The Work Learning Balance


In another few days, everyone is going to have had their fill of the stories, articles, and blogs with tips workplace-virtual-learningabout how to work remotely. It’s all good stuff of course, but how many times do we need to read about how socially acceptable and cute it’s become to have your kids sneak into the frame of an important video conference?

At some point hopefully within the next 60 days, the COVID-19 curve will flatten, and everything will “go back to normal.”  However, I think there are going to be some lasting disruptive changes to the way we work and see the world of work that are going to establish a new normal.

Over the past few days, agile talent development companies have turned their business model upside down moving from classroom deliveries to virtual deliveries.  Some of the approaches are very good, and unfortunately most of them are not.  Everyone is soon to recognize that taking your crappy classroom stuff and speaking into a video camera is not going to make it.

Because of the nature of simulation-centric learning, where learners utilize engage in a focused workshop in 2-hour spurts, I’ve been very fortunate to be able to work with a number of clients on re-designing their learning journeys to a virtual delivery. One of the most important principles we’ve adhered to is making sure we aren’t just “doing standup online” but rather thinking through the entire experience from a learner perspective. The big “aha” is that there is finally a reason to break up a learning experience into manageable time chunks and integrate it into the regular weekly routine.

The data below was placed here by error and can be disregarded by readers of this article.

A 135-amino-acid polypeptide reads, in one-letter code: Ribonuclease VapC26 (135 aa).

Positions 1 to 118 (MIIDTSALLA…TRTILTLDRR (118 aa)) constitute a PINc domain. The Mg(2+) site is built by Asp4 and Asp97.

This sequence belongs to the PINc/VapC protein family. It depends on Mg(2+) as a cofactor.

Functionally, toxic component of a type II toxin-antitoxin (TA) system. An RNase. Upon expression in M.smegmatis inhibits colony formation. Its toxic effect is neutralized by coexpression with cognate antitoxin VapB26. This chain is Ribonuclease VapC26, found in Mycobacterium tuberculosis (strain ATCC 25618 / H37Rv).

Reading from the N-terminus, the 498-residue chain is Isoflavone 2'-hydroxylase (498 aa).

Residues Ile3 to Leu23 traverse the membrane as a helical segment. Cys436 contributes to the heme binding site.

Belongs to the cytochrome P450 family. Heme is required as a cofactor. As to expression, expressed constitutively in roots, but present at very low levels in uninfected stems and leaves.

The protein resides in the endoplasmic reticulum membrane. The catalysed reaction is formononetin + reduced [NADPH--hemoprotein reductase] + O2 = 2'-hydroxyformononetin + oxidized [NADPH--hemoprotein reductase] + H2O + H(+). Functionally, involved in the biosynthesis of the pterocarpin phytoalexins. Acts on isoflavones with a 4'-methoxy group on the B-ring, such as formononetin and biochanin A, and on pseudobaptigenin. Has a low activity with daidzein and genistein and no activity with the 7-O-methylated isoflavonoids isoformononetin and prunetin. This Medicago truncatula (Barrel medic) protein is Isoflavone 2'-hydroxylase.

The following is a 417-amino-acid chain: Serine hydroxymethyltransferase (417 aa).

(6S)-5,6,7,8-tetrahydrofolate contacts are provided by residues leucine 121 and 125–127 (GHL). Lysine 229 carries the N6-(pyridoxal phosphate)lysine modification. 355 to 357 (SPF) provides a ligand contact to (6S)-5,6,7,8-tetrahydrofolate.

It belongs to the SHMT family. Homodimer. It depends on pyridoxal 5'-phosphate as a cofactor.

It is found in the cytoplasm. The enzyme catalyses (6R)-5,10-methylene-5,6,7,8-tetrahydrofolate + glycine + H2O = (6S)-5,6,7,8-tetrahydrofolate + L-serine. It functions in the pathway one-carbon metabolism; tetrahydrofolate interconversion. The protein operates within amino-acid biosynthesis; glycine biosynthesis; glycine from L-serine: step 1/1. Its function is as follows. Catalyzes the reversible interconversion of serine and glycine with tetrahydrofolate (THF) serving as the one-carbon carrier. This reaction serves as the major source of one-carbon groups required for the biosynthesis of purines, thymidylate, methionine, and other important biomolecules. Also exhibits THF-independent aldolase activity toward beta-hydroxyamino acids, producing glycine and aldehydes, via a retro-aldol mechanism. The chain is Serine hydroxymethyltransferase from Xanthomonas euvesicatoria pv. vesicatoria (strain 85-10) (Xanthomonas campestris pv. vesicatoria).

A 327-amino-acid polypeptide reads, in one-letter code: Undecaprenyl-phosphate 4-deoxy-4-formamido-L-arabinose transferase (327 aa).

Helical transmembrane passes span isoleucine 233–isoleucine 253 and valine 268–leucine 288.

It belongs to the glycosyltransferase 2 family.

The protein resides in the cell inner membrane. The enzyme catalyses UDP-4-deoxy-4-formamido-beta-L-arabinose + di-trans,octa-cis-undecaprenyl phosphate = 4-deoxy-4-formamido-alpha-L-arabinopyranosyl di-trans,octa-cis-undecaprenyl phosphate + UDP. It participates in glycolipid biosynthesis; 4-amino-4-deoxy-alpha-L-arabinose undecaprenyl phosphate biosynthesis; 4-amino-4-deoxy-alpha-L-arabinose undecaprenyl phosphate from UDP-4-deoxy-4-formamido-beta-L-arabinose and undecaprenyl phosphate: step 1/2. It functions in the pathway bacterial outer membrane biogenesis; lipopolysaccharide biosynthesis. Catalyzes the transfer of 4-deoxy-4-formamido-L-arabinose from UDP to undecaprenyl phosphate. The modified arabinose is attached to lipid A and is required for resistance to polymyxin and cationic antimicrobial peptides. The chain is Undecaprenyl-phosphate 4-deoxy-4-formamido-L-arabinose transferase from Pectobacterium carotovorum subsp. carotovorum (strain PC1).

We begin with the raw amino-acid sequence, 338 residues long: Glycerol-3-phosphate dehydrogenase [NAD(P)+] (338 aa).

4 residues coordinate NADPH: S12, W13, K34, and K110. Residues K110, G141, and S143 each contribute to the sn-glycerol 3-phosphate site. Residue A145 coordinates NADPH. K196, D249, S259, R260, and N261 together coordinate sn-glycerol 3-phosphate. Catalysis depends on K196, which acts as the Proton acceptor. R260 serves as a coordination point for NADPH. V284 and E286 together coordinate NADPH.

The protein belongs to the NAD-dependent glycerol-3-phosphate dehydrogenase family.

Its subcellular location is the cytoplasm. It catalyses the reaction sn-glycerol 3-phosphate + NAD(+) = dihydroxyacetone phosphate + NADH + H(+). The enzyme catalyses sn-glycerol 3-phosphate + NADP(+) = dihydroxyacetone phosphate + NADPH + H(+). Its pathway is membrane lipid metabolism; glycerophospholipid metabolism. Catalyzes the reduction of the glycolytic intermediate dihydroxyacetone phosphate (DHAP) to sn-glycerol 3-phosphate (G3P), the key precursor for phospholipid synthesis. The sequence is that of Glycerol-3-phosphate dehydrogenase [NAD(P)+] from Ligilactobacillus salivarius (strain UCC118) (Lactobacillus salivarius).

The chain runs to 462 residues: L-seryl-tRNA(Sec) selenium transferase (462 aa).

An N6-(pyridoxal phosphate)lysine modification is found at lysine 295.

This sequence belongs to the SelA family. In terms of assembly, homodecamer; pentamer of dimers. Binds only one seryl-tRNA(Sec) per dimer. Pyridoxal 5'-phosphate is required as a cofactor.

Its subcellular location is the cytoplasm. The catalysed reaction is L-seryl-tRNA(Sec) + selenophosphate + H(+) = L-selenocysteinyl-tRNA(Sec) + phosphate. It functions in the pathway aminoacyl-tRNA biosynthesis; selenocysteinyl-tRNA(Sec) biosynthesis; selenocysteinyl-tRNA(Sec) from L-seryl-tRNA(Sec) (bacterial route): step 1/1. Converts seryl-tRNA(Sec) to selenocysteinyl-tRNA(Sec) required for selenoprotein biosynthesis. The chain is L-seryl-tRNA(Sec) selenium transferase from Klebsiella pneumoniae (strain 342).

So, we all know about the “work-life balance,” and very soon we are going to be talking about the “work-learning balance.” Virtual learning and tools like business simulations are going to bring to concept not only to a reality but to a new way of doing things. We’ve always talked about the holy grail of instant, just-in-time learning, and now we are on the cusp of shorter micro learnings with built in Artificial Intelligence as tools to coach and teach in the moment.

This graphic presents an overview of how the new virtual world works with no more than 90 minutes at a time of scheduled learning.


Now, there are no more excuses of “I can’t leave the job for 3 days to go to training” when the training can literally be built right into the work week.  And that doesn’t include the savings of time for travel and associated costs like jet-lag, not eating well, and not working out.

As you plan this out, there is one final critical point. The learning must be good. And here’s where the lessons from Netflix, Amazon, Hulu, Disney, HBO, et al come in. Quality learning, like quality entertainment will always stimulate demand if it’s good.

In summary, as we enter this new and exciting world of learning post-COVID-19, it will only work if there is quality virtual learning. I think there were many great lessons learned in the days of “eLearning” where companies paid millions of dollars for libraries of junk. I anticipate the standards to be higher and the buyers to be more sophisticated.


Robert Brodo

About The Author

Robert Brodo is co-founder of Advantexe. He has more than 20 years of training and business simulation experience.